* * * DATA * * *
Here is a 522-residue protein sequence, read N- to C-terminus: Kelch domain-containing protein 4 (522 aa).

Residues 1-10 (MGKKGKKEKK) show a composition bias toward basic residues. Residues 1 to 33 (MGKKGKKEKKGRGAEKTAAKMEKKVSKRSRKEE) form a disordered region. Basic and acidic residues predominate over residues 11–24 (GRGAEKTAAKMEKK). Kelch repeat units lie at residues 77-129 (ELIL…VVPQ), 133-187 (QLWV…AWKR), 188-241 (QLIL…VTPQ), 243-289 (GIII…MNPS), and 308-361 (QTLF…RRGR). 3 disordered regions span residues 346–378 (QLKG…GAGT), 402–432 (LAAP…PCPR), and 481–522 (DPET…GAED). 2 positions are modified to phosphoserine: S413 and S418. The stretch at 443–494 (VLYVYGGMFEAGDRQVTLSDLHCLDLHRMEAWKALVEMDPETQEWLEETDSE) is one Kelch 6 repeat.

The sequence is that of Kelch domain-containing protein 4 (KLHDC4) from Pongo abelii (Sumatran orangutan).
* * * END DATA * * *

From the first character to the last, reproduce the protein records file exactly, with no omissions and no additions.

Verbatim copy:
Here is a 522-residue protein sequence, read N- to C-terminus: Kelch domain-containing protein 4 (522 aa).

Residues 1-10 (MGKKGKKEKK) show a composition bias toward basic residues. Residues 1 to 33 (MGKKGKKEKKGRGAEKTAAKMEKKVSKRSRKEE) form a disordered region. Basic and acidic residues predominate over residues 11–24 (GRGAEKTAAKMEKK). Kelch repeat units lie at residues 77-129 (ELIL…VVPQ), 133-187 (QLWV…AWKR), 188-241 (QLIL…VTPQ), 243-289 (GIII…MNPS), and 308-361 (QTLF…RRGR). 3 disordered regions span residues 346–378 (QLKG…GAGT), 402–432 (LAAP…PCPR), and 481–522 (DPET…GAED). 2 positions are modified to phosphoserine: S413 and S418. The stretch at 443–494 (VLYVYGGMFEAGDRQVTLSDLHCLDLHRMEAWKALVEMDPETQEWLEETDSE) is one Kelch 6 repeat.

The sequence is that of Kelch domain-containing protein 4 (KLHDC4) from Pongo abelii (Sumatran orangutan).